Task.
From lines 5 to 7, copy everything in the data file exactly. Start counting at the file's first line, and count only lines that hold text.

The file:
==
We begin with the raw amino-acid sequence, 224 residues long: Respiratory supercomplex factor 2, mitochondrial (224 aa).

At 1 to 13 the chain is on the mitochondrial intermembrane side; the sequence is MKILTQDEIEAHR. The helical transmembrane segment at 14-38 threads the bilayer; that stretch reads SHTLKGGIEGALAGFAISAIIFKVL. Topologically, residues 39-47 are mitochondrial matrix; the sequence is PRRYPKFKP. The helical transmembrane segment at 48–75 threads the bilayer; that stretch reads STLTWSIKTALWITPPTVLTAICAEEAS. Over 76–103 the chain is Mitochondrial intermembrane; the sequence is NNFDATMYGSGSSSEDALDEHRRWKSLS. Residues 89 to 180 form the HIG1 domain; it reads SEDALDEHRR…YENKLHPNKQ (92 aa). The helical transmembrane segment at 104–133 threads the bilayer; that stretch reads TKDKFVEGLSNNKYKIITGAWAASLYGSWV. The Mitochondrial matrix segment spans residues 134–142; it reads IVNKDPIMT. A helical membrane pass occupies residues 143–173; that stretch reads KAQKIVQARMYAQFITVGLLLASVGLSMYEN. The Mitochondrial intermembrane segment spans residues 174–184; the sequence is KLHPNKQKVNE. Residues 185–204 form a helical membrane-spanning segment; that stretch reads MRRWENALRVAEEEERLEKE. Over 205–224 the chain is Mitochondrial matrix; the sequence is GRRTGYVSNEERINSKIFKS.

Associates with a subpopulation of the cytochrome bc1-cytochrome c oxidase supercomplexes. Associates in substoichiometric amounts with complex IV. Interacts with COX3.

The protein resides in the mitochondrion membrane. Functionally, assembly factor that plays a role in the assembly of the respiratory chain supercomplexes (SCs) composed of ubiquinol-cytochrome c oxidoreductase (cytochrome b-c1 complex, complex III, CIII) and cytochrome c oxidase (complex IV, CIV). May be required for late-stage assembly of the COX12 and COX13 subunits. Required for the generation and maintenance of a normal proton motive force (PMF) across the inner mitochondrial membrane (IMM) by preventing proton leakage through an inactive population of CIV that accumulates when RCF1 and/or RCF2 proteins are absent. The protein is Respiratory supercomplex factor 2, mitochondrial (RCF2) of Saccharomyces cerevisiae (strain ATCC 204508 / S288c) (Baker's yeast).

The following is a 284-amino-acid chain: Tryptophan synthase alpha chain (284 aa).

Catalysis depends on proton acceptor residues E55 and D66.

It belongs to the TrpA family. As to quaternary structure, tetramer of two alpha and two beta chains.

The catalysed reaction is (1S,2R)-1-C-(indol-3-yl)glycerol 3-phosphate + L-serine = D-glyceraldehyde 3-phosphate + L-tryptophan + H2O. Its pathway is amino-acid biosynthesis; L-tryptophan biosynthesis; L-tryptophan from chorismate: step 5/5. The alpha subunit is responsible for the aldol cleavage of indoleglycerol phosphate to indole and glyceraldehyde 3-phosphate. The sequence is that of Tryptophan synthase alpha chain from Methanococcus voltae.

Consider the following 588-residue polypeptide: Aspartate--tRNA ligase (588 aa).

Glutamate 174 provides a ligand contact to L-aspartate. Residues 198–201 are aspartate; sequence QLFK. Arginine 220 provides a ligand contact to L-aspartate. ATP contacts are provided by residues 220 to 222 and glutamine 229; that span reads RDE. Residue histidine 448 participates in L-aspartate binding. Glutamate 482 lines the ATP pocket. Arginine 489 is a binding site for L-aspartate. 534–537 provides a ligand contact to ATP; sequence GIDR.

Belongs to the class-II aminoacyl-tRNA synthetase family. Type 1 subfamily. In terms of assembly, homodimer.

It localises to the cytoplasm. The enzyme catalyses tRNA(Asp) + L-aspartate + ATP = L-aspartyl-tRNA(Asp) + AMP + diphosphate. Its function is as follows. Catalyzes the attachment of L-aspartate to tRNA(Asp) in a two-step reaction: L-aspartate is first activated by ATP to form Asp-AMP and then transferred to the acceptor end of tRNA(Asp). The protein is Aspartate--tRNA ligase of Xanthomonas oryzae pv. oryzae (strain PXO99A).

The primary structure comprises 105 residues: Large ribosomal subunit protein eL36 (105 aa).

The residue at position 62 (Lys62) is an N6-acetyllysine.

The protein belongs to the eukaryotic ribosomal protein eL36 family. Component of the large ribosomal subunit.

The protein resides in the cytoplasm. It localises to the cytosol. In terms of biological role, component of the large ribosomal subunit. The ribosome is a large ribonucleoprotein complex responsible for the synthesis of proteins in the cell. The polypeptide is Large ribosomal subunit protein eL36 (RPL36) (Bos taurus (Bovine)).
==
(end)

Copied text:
The following is a 284-amino-acid chain: Tryptophan synthase alpha chain (284 aa).

Catalysis depends on proton acceptor residues E55 and D66.

It belongs to the TrpA family. As to quaternary structure, tetramer of two alpha and two beta chains.